A co-worker at a Kitchener radio station I once worked at handed me a fax printout of a news release from a Canadian satellite company with a headline that read, and I’m paraphrasing, “Phyllis and Walter Gretzky will no longer be able to watch their son Wayne play hockey when the Canadian government makes their satellite service illegal.”

“Maybe there’s something you could do with this,” said the co-worker. I said thanks, but didn’t understand what I could do with it. There was a bigger story brewing that day. It was April 13 1999, the day the news broke that Wayne Gretzky, one of the greatest hockey players at that time, was retiring from the NHL after 20 years in the league. His parents wouldn’t need the satellite service if the rumour was true.

At the bottom right of the page was the name and number of the president of the satellite company. On the opposite side of the page was Walter Gretzky’s name and his home telephone number in nearby Brantford.

It was at that moment I realized what I could do with that news release.

What timing, that on the day a rumour about Wayne’s imminent retirement the station received a faxed news release that had his dad’s home number? Did the colleague who handed me the release see the number?
Was it a joke? Would Wayne have told his dad about his retirement plans? Was that really the home number of the parents of number 99?

I had questions, so I called.

A young male voice answered the phone. I asked for Walter. One second, he said.

This is no joke, I thought!

Then Walter Gretzky, Canada’s most famous hockey dad picked up the phone, and said hello.

I immediately recognized his voice!

My mouth got pasty, my breathing became short but somehow despite my anxiety, I managed to introduce myself and asked him if I could talk to him about Wayne. He agreed and I proceeded to record the interview.

I can’t remember if I asked him a question about the satellite company, but if I did it never made it into the final edited interview.

Q & A

Walter Gretzky told me that while he hadn’t spoken to Wayne personally, most likely he would announce his retirement that week.

He explained how, when he had asked Wayne the summer before when was he going to retire his son said, “the day I stop enjoying it is the day I’m finished.”

Mr. Gretzky explained that Wayne had not enjoyed the latest season with the New York Rangers as it had been a trying year and the second season in a row the team missed the playoffs.

“Having…. a rough year would sort of lead him to make that decision,” I asked?

“Yep, absolutely. I would think so, yep. I would strongly suspect Sunday will be his last game,” answered Gretzky.

My first scoop!

We continued speaking about memories of the skating rink in the backyard of their home, the conversation they had when Wayne scored 50 goals in 39 games, and life after hockey.

“One thing he will never ever do for sure is be a coach,” said Walter, “I know that for sure. He’ll never ever do that. And most likely never be a GM.
“I’m sure he’ll be involved with a team in one capacity or another but not as a coach or manager.”

Wayne would end up coaching the Phoenix Coyotes in 2005 and be a managing partner of the team until 2009.

The interview was played on a noon-hour news magazine show; I spoke to the afternoon sports anchor about what Walter Gretzky had said and then went home.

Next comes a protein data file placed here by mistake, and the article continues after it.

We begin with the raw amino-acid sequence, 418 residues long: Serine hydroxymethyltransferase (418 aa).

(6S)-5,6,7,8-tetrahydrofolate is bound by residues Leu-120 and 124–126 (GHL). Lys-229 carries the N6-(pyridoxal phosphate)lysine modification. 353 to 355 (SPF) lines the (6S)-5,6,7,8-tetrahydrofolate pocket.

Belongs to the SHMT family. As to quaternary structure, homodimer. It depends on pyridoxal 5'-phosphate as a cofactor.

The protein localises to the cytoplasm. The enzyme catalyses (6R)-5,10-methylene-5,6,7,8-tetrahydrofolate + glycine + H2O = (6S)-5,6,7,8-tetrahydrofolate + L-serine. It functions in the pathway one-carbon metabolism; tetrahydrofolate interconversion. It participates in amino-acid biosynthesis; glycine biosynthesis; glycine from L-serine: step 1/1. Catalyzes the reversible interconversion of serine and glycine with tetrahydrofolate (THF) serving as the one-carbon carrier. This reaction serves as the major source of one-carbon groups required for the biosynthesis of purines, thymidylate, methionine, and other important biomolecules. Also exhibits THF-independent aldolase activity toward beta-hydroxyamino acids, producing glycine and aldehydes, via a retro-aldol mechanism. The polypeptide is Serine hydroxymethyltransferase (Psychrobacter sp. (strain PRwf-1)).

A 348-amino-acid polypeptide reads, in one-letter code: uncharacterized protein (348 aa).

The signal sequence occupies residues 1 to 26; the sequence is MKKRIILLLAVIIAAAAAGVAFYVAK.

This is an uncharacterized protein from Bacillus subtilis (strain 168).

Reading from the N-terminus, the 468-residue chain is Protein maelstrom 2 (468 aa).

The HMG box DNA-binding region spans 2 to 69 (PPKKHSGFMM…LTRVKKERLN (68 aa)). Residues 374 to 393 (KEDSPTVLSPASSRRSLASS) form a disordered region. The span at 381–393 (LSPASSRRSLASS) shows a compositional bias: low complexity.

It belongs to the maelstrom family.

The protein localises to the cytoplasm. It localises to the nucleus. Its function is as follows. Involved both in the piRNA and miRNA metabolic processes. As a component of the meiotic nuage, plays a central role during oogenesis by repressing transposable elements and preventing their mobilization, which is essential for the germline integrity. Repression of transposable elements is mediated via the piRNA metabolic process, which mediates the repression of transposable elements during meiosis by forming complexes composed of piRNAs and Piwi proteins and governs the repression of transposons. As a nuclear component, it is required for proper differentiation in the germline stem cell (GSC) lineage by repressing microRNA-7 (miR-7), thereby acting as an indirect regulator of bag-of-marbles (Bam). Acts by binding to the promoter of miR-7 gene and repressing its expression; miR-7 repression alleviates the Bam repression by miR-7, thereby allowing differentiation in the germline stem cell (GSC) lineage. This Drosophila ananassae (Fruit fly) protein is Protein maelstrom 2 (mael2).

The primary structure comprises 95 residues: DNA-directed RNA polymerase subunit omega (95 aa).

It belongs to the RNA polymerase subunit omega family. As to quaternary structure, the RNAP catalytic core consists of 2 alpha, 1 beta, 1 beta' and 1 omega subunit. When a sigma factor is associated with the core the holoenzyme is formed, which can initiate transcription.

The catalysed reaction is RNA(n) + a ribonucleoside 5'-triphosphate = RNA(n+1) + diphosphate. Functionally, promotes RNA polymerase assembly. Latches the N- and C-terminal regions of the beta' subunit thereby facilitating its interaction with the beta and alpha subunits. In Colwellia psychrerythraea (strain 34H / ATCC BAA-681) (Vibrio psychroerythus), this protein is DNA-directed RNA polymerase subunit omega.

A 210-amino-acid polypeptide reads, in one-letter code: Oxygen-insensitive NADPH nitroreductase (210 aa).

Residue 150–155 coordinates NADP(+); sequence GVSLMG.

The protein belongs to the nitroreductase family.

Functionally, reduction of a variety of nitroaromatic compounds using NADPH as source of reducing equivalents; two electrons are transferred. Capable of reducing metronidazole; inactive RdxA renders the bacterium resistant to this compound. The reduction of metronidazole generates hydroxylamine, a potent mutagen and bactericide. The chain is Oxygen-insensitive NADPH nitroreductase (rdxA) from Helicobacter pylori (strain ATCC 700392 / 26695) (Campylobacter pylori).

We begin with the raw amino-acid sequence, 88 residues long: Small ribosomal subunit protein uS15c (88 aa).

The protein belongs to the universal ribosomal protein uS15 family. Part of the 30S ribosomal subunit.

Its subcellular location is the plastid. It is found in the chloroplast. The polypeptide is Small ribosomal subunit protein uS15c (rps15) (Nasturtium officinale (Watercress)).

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‘I would strongly suspect Sunday will be his last game’

At that time I was working a morning radio shift that started at 4:00 a.m. and ended around 1:30 p.m. I was the morning news anchor on the FM music station and would stay to host a noon hour news magazine show on our AM talk station. After my shift I would try to work out, have a nap, meet my children after school, start dinner, and after family time, make lunches and have an adult conversation with my wife. I would normally go to bed around 9:00 p.m.

That particular day I didn’t listen to the station I worked at or pay attention to any news and had not been told the reaction my interview had received.

But the next day I discovered that the radio sports anchor apparently sent the story to our newswire service. After that sports reporters started to call to ask exactly what Walter Gretzky had said and they wanted to hear the audio.

The next morning the quote “I would strongly suspect Sunday will be his last game” was used in newspaper articles written by Dave Fuller in the Toronto Sun, Mary Ormsby in the Toronto Star and David Shoalts in the Globe and Mail. All of them quoted Walter Gretzky making that statement to a Kitchener radio station.

Throughout the morning news shift some radio stations from across Canada and the U.S. were calling wanting to find out more about the interview and what was said.

I received accolades from my co-workers for a job well done. While the papers didn’t say which radio station from Kitchener Mr. Gretzky spoke to, we all knew it was ours. It was pretty cool to add a piece of the puzzle to a developing story.

“Everything starts at home.”

During a news conference later that week Wayne Gretzky confirmed the rumours and announced his retirement. A reporter asked him about any personal reflections he had leading up to making the decision.

“Everything starts at home and I had a great upbringing. My mom and dad put everything they could into our whole family,” Gretzky said.

“I became the person and the player I became because of my dad and my mom and Glenn Sather and John Muckler. And that’s why I became what I became.
Those were the people that pushed me. Those were the people that patted me on the back. Those were the people that made me Wayne Gretzky. Simple as that.”

That following Sunday Wayne Gretzky would play his final NHL game.